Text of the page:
Decidedly Indian

A Twitter friend asked, what is decidedly Indian?

There was no further context available, and after giving it some thought, I said – Sarees

A few other suggestions did come along, I believe: as my friend finally settled on Mughal Architecture as decidedly Indian. (Yes, she did add – go figure!). She has finally settled on “crowds”.

It is pretty difficult to identify what is decidedly Indian – given that food, culture, clothing, terrain and sensitivities change every 200 miles in every direction.

Personally speaking, Mughal Architecture exists in large parts of Asia, unless we refer to Indo-Saracenic Architecture. Still, it is not a decidedly Indian, because there are enough of other architectural styles which are fairly evenly spread across the country, which are quintessentially Indian. Even with Crowds, I’d think China would lead. (Though India leads China on population density: 29 vs. 75). Also crowds are more a city phenomenon?

I recall a talk we had with a few colleagues, a few years ago, as we were building a visual digital product that would be used by children in rural India. Someone mentioned that the scene would be “a typical Indian Village”. My very perceptive ex-boss, asked a very pertinent question – what does a typical Indian village look like?

There doesn’t exist anything called a typical Indian village. The vegetation, the construction of buildings, the dress, the climate, the greenery (or lack of it) varies – widely.

Diversity, then.

That is what is decidedly Indian. But it is intangible. You cannot take a photograph of diversity and label it as Indian. Because you can photograph people from various regions or people following different faiths. To capture the essence of diversity in a single image is very difficult.

For now, I leave you with this village in coastal Maharashtra; Decidedly Konkan.

The Indian Village

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12 thoughts on “Decidedly Indian

  1. I cant simply figure what makes us Indians have the same discussion again and again without reaching a conclusion. It is the same talk that was 1995, 1999, 2004, 2009…

    A. If you are speaking of a symbol representing pan india, sarees are not decidedly Indian. For, many Indians – says punjabis, muslims orkeralites may not wear saree.

    Mughal archictecture isnt in Assam or Tamilnadu.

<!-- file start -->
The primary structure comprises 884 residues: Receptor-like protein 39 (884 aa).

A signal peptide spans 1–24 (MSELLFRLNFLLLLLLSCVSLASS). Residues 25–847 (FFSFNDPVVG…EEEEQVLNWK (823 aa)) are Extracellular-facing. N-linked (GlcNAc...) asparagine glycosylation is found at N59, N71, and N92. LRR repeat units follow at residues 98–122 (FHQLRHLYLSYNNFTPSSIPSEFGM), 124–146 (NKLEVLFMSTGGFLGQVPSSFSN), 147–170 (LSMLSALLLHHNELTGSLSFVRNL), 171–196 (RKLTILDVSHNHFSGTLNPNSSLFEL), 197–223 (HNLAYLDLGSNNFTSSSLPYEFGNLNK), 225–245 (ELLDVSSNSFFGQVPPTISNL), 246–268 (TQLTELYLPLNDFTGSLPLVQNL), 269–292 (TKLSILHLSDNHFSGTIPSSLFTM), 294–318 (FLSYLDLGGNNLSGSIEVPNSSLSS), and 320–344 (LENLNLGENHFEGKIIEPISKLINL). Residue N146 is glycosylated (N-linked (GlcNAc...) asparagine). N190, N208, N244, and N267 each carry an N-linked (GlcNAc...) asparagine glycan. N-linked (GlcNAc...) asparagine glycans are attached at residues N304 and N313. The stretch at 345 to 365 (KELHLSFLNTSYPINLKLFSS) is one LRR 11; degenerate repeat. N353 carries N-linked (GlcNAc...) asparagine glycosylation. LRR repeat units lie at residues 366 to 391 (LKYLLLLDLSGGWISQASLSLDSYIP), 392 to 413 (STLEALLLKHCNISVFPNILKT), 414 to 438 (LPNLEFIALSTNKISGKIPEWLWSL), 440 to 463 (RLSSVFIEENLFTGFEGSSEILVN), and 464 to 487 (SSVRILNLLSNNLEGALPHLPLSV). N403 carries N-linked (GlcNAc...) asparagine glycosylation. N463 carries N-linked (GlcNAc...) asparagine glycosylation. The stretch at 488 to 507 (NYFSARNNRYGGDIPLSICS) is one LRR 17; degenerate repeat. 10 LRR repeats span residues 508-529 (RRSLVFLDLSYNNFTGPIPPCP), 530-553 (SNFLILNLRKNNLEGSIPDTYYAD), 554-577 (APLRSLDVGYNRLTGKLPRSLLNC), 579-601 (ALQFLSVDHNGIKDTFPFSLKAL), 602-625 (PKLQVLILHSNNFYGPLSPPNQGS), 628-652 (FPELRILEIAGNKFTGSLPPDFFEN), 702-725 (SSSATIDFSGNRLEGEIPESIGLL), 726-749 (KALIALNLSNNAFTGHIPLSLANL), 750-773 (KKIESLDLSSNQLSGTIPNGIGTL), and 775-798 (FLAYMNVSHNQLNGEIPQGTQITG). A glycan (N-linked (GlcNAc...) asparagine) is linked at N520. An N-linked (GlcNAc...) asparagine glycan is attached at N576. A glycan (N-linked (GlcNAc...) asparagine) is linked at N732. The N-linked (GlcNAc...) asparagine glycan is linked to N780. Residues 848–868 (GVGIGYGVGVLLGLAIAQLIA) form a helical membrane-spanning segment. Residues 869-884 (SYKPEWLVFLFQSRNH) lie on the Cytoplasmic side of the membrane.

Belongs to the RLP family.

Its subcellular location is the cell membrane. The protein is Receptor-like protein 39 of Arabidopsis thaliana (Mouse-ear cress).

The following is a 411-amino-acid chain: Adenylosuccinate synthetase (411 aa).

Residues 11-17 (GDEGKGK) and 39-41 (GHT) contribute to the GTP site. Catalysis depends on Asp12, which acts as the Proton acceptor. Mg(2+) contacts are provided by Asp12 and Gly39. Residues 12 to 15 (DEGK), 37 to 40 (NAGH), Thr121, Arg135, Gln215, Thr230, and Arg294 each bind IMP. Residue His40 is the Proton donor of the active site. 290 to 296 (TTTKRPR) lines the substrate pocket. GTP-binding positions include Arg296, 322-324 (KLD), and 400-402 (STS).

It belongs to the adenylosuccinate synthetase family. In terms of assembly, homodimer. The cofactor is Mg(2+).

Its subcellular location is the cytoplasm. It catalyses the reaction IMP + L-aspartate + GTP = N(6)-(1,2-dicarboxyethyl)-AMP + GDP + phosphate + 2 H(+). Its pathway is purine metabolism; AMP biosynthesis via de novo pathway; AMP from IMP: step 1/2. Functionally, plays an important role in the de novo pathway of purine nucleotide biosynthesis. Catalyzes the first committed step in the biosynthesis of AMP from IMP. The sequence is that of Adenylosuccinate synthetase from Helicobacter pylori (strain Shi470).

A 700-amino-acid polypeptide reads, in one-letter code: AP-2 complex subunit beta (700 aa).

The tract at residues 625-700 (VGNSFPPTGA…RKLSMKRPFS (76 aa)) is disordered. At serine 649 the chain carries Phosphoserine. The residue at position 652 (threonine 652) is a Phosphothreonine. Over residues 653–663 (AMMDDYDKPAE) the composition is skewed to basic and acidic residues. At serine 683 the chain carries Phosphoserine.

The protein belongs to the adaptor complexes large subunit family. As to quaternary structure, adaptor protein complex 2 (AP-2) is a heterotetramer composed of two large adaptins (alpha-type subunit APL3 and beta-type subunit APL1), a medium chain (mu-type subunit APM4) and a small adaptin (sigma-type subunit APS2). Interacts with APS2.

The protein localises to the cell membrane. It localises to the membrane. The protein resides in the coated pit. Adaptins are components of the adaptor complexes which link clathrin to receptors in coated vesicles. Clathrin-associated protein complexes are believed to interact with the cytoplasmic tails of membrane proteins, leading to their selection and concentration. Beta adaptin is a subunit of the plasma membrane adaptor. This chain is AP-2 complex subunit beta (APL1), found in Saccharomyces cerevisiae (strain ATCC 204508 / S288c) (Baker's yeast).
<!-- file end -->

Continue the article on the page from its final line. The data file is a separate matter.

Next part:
B. When you say – typical Indian – the statement doesnt imply that it depicts a prototype of THE Indian , village in your case. What it means of all the boundaries we have as countries, cultures, etc ( we as in humans) it fits into the WORLD perception of India. Say if someone says Cheese Burger is so American it doesnt mean it is THE american symbol. No one says why not Thanksgiving Turkey for America? The idea is what anything is ost representative of in the world, thats what your boss meant. Not what i it Sole and Complete representative of.

    And to answer what is decidedly Indian, let me quote Upamanyu Chatterjee.

    I suppose Indian is someone who cant afford to change or who refuses to change his Indian passport.
    As someone said, Jai Ho.

    Sunil

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    • Fair enough. I think the question and the thought was in a much lighter vein than you have perceived. 🙂 This is an ongoing question, to which, I guess there is no one answer, it is about perception – though you do have some interesting answers below. The point is not to argue something out of representing India, it is to get to something that represents more and more of what represents.

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  2. I can completely identify with your post. I am often asked about my accent and the food I eat. The curiosity for most outsiders is to understand what is decidedly Indian. I am at a complete loss for examples. I resort to a small essay instead of coming up with a thing, time or person.

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